Impact of Land-use Change on Vertical Soil Bacterial Communities in Sabah

  • Hoe Seng Tin
  • Kishneth Palaniveloo
  • Junia Anilik
  • Mathavan Vickneswaran
  • Yukihiro Tashiro
  • Charles S. Vairappan
  • Kenji Sakai
Soil Microbiology

Abstract

Decline in forest productivity due to forest conversion is defining the Bornean landscape. Responses of bacterial communities due to land-use changes are vital and could define our understanding of ecosystem functions. This study reports the changes in bacterial community structure in organic soil (0–5 cm; O-Horizon) and organic-mineral soil (5–15 cm; A-Horizon) across Maliau Basin Conservation Area old growth forest (MBOG), Fragment E logged forest (FELF) located in Kalabakan Forest Reserve to Benta Wawasan oil palm plantation (BWOP) using two-step PCR amplicon analysis of bacteria DNA on Illumina Miseq next generation sequencing. A total of 30 soil samples yielded 893,752-OTU reads at ≥97% similarity from 5,446,512 good quality sequences. Soil from BWOP plantation showed highest unshared OTUs for organic (49.2%) and organic-mineral (50.9%) soil. MBOG soil showed a drop in unshared OTUs between organic (48.6%) and organic-mineral (33.9%). At phylum level, Proteobacteria dominated MBOG but shifted to Actinobacteria in logged and plantation soil. Present findings also indicated that only FELF exhibited change in bacterial communities along the soil depth, moving from the organic to the organic-mineral layer. Both layers of BWOP plantation soils deviated from other forests’ soil in β-diversity analysis. To our knowledge, this is the first report on transitions of bacterial community structures with different soil horizons in the tropical rainforest including Borneo, Sabah. Borneo tropical soils form a large reservoir for soil bacteria and future exploration is needed for fully understanding the diversity structure and their bacterial functional properties.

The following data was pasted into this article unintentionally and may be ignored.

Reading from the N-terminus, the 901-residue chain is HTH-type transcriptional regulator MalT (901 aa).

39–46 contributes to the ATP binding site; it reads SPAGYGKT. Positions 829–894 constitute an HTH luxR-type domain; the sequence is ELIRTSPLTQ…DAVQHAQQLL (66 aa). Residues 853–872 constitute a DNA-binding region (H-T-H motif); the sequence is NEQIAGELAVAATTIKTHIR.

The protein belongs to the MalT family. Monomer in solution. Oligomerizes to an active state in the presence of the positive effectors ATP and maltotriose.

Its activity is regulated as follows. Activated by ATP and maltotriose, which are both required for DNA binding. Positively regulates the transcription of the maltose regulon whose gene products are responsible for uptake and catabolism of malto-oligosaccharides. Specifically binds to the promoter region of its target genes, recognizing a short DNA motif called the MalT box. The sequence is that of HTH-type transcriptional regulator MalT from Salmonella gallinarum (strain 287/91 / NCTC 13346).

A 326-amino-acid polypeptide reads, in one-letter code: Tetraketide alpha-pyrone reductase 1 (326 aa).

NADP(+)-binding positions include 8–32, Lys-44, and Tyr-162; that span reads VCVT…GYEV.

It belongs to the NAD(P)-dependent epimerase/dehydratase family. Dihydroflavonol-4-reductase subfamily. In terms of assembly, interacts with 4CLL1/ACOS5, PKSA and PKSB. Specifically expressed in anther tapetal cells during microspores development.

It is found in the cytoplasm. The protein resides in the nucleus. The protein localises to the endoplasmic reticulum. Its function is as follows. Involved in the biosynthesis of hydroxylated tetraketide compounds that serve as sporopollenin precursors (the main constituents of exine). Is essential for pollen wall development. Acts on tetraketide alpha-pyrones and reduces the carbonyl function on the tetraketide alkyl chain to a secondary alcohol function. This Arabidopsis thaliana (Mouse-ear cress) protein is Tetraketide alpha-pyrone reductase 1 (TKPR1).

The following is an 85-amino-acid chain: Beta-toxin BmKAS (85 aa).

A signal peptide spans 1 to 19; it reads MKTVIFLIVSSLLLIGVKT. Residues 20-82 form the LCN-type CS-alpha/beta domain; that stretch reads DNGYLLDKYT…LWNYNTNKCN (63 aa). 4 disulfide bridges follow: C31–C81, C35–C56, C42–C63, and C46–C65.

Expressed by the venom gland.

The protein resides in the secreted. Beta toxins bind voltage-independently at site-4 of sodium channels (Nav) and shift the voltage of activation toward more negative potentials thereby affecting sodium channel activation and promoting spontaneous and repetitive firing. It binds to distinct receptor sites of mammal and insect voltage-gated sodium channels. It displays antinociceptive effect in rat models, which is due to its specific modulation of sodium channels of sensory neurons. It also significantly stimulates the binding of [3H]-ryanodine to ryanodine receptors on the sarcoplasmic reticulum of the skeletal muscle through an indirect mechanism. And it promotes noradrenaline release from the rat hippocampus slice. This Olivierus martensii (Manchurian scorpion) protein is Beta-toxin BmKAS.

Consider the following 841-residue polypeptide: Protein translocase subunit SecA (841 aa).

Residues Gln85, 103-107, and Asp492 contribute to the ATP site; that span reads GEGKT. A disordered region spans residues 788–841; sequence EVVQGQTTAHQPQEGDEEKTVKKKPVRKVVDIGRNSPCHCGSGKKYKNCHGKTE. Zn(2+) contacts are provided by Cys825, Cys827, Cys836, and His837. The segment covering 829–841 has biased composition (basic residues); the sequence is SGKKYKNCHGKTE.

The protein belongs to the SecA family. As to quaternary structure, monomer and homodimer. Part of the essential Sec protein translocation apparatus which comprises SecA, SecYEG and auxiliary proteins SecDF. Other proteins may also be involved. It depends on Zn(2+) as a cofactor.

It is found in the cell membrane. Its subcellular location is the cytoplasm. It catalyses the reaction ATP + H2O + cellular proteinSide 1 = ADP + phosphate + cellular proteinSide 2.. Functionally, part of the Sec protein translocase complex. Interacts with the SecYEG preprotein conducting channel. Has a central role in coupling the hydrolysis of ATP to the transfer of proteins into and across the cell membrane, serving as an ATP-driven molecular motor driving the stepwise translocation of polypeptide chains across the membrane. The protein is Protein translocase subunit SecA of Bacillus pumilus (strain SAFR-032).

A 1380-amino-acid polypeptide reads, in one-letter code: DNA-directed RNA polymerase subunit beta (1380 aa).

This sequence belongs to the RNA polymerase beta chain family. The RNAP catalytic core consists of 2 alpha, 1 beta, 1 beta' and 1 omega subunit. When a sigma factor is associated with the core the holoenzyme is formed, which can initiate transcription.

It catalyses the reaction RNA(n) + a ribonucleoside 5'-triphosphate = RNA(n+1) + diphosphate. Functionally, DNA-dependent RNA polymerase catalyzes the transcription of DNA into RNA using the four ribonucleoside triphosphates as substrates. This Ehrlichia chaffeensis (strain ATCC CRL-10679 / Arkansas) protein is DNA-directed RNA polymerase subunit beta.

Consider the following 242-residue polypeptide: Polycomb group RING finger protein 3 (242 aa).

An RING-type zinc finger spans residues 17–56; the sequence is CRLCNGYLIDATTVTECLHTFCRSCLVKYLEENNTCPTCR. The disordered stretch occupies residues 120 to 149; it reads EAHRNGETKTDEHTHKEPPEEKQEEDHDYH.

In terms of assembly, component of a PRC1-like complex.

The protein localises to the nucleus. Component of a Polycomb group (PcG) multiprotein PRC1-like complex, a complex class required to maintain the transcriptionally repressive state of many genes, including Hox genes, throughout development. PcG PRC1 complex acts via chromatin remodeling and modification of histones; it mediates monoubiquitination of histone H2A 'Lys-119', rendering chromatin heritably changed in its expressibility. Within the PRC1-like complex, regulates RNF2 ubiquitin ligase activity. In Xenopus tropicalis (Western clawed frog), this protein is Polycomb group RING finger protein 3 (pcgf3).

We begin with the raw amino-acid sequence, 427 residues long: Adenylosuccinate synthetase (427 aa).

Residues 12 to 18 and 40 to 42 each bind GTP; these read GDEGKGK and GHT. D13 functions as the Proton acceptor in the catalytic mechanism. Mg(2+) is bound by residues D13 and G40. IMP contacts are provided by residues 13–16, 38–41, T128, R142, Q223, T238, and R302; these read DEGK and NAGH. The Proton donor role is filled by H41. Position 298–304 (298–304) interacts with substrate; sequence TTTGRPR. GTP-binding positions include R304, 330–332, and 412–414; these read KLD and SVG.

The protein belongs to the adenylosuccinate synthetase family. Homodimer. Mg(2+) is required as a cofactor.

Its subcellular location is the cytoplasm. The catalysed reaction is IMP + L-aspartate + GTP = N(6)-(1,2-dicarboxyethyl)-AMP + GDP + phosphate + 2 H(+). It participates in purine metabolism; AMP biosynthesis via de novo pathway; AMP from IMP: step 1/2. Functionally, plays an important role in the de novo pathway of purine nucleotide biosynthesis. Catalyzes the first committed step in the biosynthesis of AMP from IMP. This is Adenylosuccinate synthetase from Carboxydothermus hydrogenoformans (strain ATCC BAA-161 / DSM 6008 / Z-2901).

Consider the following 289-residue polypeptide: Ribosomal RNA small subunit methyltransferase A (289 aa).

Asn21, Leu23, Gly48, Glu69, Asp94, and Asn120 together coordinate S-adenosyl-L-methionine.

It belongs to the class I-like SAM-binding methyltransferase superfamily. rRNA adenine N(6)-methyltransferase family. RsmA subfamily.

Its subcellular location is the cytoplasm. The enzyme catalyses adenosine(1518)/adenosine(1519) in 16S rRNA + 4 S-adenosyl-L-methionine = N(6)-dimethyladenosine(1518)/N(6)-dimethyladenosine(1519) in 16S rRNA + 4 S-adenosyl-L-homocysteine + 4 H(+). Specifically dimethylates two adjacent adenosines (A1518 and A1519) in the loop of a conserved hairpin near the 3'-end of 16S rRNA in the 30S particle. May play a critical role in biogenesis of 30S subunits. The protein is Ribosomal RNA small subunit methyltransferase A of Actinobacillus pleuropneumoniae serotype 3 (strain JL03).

Keywords

Soil microbiome Oil palm plantation Logged forest Borneo Tropical rain forest 

Supplementary material

248_2017_1043_MOESM1_ESM.pptx (78 kb)
Fig. S1(PPTX 77.6 KB)
248_2017_1043_MOESM2_ESM.pptx (78 kb)
Supplementary Table 1(PPTX 77.9 KB)

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Copyright information

© Springer Science+Business Media, LLC 2017

Authors and Affiliations

  1. 1.Laboratory of Natural Products Chemistry, Institute for Tropical Biology and ConservationUniversiti Malaysia SabahKota KinabaluMalaysia
  2. 2.Laboratory of Soil and Environmental Microbiology, Division of Systems Bioengineering, Department of Biosciences and Biotechnology, Faculty of Agriculture, Graduate SchoolKyushu UniversityFukuokaJapan
  3. 3.Laboratory of Microbial Environmental Protection, Tropical Microbiology Unit, Center for International Education and Research of Agriculture, Faculty of AgricultureKyushu UniversityFukuokaJapan

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